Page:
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by Gavin Partington
07 September 2021
Associate Feature: Supporting a Circular Economy

Associate Feature: Supporting a Circular Economy

The British Soft Drinks Association (BSDA) strongly supports the introduction of a well-designed deposit return scheme (DRS) for beverage containers up to 3 litres in size.

The introduction of such a scheme is a vitally important mechanism for increasing recycling and tackling litter. Zero Waste Scotland research predicts that 34,000 fewer plastic bottles will be littered every day with the introduction of a DRS in Scotland. Furthermore, with the scheme delivering a range of new features, including more than 30,000 return points nationwide, £62m a year could be saved tackling the indirect impacts of litter.

Such is the desire of soft drinks manufacturers to sup-port this mission, the BSDA and its members have contributed the best part of £3m to help get Scotland’s DRS off the ground. This funding has been used to set up the not-for-profit Circularity Scotland Limited, which was appointed by the Scottish Government as a Scheme Administrator for Scotland’s DRS earlier this year.

As our financial commitment suggests, the soft drinks sector’s desire to help deliver a well-designed DRS is unequivocal. But, timing is everything – especially if we want the scheme to be a success.

At present, Scotland’s DRS is due to start in July 2022. We do not believe this date to be practicable for a range of reasons. For one, drinks producers – like so many other sectors – have been dealing with a whirlwind of issues as a result of the COVID-19 pandemic. The hospitality sector went into full shutdown mode from March 2020, with a return to the normality that we once took for granted yet to materialise.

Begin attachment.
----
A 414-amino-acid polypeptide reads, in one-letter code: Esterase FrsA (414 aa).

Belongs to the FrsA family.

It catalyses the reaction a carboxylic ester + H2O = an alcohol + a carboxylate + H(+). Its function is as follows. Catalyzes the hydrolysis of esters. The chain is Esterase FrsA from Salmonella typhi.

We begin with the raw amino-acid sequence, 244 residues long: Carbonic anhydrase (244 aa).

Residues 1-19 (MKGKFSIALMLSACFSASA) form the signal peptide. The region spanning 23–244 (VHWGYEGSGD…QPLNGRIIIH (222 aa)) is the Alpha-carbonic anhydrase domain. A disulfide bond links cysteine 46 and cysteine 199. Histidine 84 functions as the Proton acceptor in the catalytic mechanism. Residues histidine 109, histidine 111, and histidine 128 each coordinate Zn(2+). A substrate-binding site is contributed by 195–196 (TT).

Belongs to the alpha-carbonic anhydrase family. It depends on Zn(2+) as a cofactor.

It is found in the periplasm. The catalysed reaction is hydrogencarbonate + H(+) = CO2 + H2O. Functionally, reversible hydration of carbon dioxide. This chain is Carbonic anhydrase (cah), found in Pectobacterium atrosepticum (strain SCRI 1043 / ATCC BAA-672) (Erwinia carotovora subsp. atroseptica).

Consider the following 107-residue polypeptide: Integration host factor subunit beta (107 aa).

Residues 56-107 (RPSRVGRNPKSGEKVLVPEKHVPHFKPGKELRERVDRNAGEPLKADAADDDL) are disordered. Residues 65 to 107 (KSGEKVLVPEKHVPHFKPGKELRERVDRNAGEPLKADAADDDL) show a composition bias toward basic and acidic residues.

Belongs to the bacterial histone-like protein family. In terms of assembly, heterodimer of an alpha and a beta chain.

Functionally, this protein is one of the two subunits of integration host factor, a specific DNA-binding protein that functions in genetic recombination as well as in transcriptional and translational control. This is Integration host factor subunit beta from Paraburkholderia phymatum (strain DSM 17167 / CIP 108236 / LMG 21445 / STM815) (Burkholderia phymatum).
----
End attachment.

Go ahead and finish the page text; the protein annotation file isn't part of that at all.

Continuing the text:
Not only that, many drinks businesses and their retail customers are currently experiencing severe, ongoing problems with logistics, particularly the paucity of HGV drivers available to fulfil delivery orders, causing delays and cancellations.

Specifically related to Scotland’s DRS itself, there is still uncertainty as to whether DRS deposits will be subject to as yet undefined VAT rules. As things stand, it seems that the UK Government is intending to apply VAT to the deposit fee. This would bring a huge cost and a great deal of complexity in trying to administer this across the supply chain, as well as effectively taxing the incentive that is there to encourage good consumer behaviour. This does not make sense and needs to change.

Rest assured, despite these challenges, the soft drinks sector is still doing what it can to help a DRS in Scotland see the light of day as soon as is practicably possible. The concerns we raise are because we wish the scheme to launch successfully and achieve its targets. Not only have BSDA members made a significant financial contribution to help with set-up costs, many soft drinks manufacturers have been innovating to improve the carbon footprint of their packaging for some time. Meanwhile, others have publicly set themselves ambitious environmental targets to meet in the years to come.

But in the here and now, and with the clock ticking towards the current go-live date in Scotland, we urge the Scottish Government to consider the wide-ranging challenges facing consumers and industry and respond by providing a pragmatic, revised, go-live deadline that will help ensure delivery of a well-designed DRS system in Scotland that works for everyone.

This article was sponsored by the British Soft Drinks Association.

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